A breakthrough against Israeli apartheid at the New York Times

The growing worldwide support for the BDS (Boycott, Divestment, and Sanctions) movement to pressure Israel over its treatment of Palestinians has led the Israeli government to ban 20 organizations that support BDS from entering Israel. The list includes Codepink, American Friends Service Committee, and Jewish Voice for Peace. The Israel lobby in the US has also used its clout to try and silence voices that support Palestinian rights and BDS.
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Exploring the dark net

The dark net is that part of the internet that is hidden from the usual browsers that we use. To get to it, one can use what is called the TOR browser that protects your anonymity by rerouting your information through multiple encrypted sites so that you cannot be traced. TOR stands for The Onion Router and has nothing to do with the satirical website. If you are like me, you have heard about this router and the dark web but have never tried to access either.
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Live by social media, die by social media

A few days ago, I posted about a social media celebrity named Alissa Violet who claimed that she and her boyfriend, supposedly another online celebrity named Ricky “FaZe” Banks, were assaulted and ejected by the security personnel at a Cleveland bar called Barley House over the Thanksgiving weekend. They both posted their accounts, she showing a bleeding lip and a bruise over her eye, and their fans around the nation were up in arms and vowed to take revenge on Barley House, its security personnel, and any other bar patrons whom they felt had wronged their idols. These fans even threatened to come to Cleveland to carry out their threats but it seemed like they limited their attacks to bad Yelp reviews for Barley House and harassing and threatening online and by phone any person whom they could identify.
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The weird world of social media celebrity

The world of online social media influencers seems to be wider and more menacing than celebrities covertly shilling, a phenomenon that I wrote about yesterday. People who have not acquired fame elsewhere in other fields can apparently become purely YouTube and Instagram celebrities with a whole lot of passionate fans who follow the minutiae of their adored one’s lives with almost obsessive devotion. I wrote earlier about this phenomenon in China but it is apparently big here in the US too.
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Being paid to influence others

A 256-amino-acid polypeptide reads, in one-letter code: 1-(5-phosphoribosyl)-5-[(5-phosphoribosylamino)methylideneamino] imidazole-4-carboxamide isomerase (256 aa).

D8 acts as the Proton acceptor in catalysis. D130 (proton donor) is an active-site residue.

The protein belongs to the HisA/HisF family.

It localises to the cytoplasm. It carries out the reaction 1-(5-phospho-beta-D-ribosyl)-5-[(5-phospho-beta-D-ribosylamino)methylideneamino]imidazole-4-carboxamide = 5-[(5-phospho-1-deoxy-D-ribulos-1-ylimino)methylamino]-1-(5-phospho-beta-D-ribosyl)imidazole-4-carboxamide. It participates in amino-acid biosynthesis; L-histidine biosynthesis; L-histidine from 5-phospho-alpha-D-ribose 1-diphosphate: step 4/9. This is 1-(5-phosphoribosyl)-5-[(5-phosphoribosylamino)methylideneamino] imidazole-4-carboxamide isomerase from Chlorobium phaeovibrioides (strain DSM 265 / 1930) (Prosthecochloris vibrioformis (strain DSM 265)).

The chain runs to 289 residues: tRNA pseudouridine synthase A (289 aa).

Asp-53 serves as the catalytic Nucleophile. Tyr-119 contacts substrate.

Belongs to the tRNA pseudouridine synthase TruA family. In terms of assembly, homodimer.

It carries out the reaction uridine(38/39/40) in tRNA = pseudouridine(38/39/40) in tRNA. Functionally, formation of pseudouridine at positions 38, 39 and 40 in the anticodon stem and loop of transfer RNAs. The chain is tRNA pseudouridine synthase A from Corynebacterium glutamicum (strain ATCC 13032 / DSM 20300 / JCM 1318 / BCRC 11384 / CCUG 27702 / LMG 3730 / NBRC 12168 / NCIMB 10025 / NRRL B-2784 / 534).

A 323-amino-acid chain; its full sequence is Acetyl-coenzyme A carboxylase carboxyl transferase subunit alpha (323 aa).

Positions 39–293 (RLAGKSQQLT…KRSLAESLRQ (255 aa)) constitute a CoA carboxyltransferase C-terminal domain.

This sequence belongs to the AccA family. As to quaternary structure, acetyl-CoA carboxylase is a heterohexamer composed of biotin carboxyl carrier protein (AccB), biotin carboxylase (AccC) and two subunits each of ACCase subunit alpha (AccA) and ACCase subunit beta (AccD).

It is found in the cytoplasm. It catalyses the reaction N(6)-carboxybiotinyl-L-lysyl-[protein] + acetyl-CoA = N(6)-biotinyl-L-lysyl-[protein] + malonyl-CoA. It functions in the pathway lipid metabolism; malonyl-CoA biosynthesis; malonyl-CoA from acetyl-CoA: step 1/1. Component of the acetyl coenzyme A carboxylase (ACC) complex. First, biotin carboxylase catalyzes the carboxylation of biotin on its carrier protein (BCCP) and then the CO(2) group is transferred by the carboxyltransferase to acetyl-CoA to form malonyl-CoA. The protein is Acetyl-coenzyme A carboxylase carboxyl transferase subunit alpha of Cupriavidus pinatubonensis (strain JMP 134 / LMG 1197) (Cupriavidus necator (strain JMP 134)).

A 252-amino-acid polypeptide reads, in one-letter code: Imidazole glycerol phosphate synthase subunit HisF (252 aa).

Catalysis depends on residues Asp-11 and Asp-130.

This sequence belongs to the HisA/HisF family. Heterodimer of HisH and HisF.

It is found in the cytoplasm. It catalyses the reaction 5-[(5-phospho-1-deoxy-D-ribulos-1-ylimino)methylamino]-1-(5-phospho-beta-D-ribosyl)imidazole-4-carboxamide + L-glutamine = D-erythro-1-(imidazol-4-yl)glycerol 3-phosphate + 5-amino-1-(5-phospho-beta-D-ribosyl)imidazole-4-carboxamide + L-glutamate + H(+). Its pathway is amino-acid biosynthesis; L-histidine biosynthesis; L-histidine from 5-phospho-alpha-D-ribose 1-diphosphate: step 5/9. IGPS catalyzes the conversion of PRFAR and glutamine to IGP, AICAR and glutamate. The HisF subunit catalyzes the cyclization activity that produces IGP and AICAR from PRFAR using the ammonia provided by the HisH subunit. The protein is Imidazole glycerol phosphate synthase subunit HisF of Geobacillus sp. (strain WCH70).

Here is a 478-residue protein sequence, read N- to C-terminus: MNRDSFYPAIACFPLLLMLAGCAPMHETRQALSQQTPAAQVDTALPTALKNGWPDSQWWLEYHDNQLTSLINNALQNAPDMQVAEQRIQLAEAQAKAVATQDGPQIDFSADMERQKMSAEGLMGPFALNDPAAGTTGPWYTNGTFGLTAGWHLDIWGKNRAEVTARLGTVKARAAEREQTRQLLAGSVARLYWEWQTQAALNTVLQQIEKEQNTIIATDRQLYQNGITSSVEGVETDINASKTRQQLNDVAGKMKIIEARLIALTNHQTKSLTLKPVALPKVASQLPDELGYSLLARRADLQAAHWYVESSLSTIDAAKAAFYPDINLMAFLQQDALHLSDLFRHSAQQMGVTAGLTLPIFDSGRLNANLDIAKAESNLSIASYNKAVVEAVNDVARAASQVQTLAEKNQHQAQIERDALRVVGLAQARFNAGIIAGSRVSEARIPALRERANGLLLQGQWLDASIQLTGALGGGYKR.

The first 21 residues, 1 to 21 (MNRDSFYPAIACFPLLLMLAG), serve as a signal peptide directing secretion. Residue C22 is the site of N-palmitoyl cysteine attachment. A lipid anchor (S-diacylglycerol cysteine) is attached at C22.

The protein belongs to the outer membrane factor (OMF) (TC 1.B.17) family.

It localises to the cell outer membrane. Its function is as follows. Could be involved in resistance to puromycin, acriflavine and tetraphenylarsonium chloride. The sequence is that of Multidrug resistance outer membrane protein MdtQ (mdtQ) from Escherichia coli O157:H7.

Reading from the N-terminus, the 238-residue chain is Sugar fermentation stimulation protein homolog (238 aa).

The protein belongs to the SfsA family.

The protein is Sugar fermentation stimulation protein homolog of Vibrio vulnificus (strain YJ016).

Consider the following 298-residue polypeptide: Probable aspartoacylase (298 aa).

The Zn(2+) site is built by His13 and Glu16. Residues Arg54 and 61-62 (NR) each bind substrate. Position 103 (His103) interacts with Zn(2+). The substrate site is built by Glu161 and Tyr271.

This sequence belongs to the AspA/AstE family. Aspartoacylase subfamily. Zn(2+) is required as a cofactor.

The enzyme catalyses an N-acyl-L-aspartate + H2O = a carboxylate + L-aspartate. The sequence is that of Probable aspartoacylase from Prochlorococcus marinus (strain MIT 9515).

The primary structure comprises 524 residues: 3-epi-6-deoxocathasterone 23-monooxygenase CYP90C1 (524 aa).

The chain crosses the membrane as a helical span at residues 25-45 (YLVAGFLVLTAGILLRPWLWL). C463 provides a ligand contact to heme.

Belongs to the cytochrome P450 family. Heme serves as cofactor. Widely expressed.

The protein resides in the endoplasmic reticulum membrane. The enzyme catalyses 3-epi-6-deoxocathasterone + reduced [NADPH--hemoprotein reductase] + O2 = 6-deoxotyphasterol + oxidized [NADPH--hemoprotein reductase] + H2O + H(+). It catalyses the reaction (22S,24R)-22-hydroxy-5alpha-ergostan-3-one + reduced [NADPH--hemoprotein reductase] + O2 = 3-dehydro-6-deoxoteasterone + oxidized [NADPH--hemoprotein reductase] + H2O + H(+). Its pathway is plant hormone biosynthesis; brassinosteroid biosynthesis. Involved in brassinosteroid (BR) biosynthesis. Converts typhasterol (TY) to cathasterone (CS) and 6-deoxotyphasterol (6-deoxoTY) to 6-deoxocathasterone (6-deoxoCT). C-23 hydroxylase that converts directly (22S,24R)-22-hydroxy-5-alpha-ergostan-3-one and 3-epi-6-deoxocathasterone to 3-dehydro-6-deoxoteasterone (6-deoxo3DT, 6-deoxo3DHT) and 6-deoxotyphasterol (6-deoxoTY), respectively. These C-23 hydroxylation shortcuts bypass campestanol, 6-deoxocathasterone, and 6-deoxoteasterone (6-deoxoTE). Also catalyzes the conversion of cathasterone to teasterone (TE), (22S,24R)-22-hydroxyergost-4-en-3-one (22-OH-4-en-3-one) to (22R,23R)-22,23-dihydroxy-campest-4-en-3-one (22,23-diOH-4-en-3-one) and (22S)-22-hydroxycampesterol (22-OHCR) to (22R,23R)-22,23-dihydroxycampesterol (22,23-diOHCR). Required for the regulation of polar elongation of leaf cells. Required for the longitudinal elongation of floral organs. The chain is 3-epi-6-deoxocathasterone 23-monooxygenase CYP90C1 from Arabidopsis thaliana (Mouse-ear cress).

Businesses have long realized that we are swayed more by the opinions of our friends and neighbors than by advertisements in the media, which is why social media has become so powerful in shaping messages. For some people, this trust apparently also extends to celebrities on social media since their recommendations are also assumed to be disinterested. So a celebrity who recommends something on Twitter is more likely to sway readers than the same celebrity saying the same thing in a commercial. The former is seen as an honest preference while the latter is just an actor reading someone else’s words.
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Edward S. Herman (1925-2017)

He died on November 11, 2017 at the age of 92. He was emeritus professor of finance at the Wharton School of Business at the University of Pennsylvania. He was the co-author with Noam Chomsky of that excellent book Manufacturing Consent: The Political Economy of the Mass Media (1988) that I think should be essential reading for anyone interested in politics and the media and which I have referred to many times on this blog. His Wikipedia page provides his biography.
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What is going on with the DNC?

I have never been a fan of Donna Brazile, seeing her as a career political hack who was comfortably well-ensconced in the Democratic neoliberal party establishment (as represented by the Democratic National Committee) and a spokesperson for those policies in the media. She was the very definition of a party apparatchik. Hence I was surprised at the furor that her book has generated and the way that the party establishment has turned against her.
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When the use of stock images misleads

Articles like to use photographs to liven up their appearance. But getting your own photographs is time-consuming and expensive so many publications resort to using stock images from the various sources that provide them and that can be easily searched on to provide one that seems to most closely fit the needs of the article. But Adam Jonson at FAIR (Fairness & Accuracy in Reporting) has noticed that not enough care seems to go into selecting images and that, for example, a single trope tend to dominate in reports about Iran that perpetuate myths about that country.
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